An XLR Cable (Buy on Amazon) to connect your microphone to your interface of choice.
A Pop Filter (Buy on Amazon) to protect the sensitive diaphragm of the microphone.
(Prices below are approximate.)
AKG 214 – $400 (Buy on Amazon)
AKG 214 with Pop Filter and XLR Cable – $440 (Buy on Amazon)
The AKG 414 is a workhorse microphone and has been used for voice over for years. In fact my demos were all recorded on an AKG 414. The 214 is the stripped down, less expensive version of the 414, but it retains the same capsule as its larger brother. The bottom line: you get the same sound as a 414 while spending less than half as much.
Sennheiser MKH 416 – $1000 (Buy on Amazon)
The Sennheiser 416 is the film industry standard for recording dialogue of actors on a film set. It’s a shotgun microphone that is designed to pick up sounds at a distance. Voice actors realized that when used in close proximity, the sound of the 416 was very punchy and allowed a voice over to cut through loud music and sound effects. Because of this, the 416 is used extensively in trailers and in promo work. However, it is rarely used in animation work as its biting sound can seem harsh over long periods of time.
Neumann TLM 103 – $1100 (Buy on Amazon)
Highly Recommended: EA1 Microphone Shockmount – $260 (Buy on Amazon)
Neumann microphones are the most commonly used microphones in voice over. Almost every studio I go into uses Neumann microphones. The standard is the U87, but it costs over $3000. The TLM 103 is the entry level version. It has the same capsule as the U87 but simplifies the circuitry to create a microphone that captures the essence of the Neumann sound at a more reasonable price.
All of the industry standard microphones I’ve listed above are condenser microphones. Those are ideal for recording in a controlled environment. However, when traveling, it is advisable to use a dynamic microphone for it’s durability and rejection of background noise. Just make sure you have enough power in your preamp to amplify the signal. Dynamic microphones also do not require Phantom Power.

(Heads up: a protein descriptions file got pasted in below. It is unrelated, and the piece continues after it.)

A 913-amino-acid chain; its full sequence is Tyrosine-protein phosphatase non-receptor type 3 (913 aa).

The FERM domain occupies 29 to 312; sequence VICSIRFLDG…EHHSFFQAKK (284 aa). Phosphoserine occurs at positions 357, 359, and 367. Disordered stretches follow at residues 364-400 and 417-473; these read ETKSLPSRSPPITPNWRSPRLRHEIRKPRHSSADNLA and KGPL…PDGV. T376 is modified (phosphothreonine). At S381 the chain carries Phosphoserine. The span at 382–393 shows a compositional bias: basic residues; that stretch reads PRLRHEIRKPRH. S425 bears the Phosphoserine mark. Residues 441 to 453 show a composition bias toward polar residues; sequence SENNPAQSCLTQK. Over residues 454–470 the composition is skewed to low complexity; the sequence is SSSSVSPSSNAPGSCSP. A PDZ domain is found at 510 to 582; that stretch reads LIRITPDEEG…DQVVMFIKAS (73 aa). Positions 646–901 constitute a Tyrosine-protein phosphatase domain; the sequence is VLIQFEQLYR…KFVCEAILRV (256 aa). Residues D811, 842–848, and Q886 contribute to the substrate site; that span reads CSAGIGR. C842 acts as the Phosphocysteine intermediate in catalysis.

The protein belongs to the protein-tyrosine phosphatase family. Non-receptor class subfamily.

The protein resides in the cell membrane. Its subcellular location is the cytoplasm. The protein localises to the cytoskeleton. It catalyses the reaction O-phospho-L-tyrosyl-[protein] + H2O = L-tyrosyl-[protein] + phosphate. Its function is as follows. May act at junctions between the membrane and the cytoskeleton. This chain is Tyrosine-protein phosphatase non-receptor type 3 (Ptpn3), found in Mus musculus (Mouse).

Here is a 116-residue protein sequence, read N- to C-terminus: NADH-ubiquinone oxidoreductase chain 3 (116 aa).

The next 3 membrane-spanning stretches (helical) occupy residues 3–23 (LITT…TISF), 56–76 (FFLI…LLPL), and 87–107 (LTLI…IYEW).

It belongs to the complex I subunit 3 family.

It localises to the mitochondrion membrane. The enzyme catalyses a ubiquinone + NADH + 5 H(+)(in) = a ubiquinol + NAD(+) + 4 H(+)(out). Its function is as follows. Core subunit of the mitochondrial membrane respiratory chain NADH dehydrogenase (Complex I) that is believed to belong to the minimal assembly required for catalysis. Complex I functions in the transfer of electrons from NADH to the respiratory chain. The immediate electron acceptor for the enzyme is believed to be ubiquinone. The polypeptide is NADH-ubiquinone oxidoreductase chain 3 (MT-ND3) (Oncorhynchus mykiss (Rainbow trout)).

iPad Portable Recording Solution:
Here’s the solution I use when I want to be able to record professional quality audio on my iPad:
Here’s the formula, I plug the PG-42USB into Pluggable’s Powered USB Hub, connect the hub to either the Camera Connection Kit for older iPads or the Lightning to USB Camera adapter for newer iPads and then plug into the iPad.
The Big Kahuna:
Best Bought as the Set Z for $3400 – (Buy on Amazon)
If you really want to have the ultimate voice over microphone, if you want to use exactly what the best studios in the world use, you need go no further than the Neumann U87. Its richness and silky smooth tone have made it the most common microphone in voice over. I record on this microphone more often than any other, no matter which studio in LA I happen to visit. I fell in love with it so much, I got one for myself to use in my own home studio. Every episode of the podcast is recorded on this mic. If money is no object and you want to use a world class microphone, you have now arrived. Just make sure to get the Set Z package since it includes the shockmount for the microphone which is an absolute necessity.
My Studio Equipment:
For those who are curious, this is the actual rig I use at home:
ProTools MBox Mini 2
AKG K 702 Headphones
Genelec 1029 Studio Monitors
Genelec 1091 Subwoofer
When traveling I use a dynamic microphone: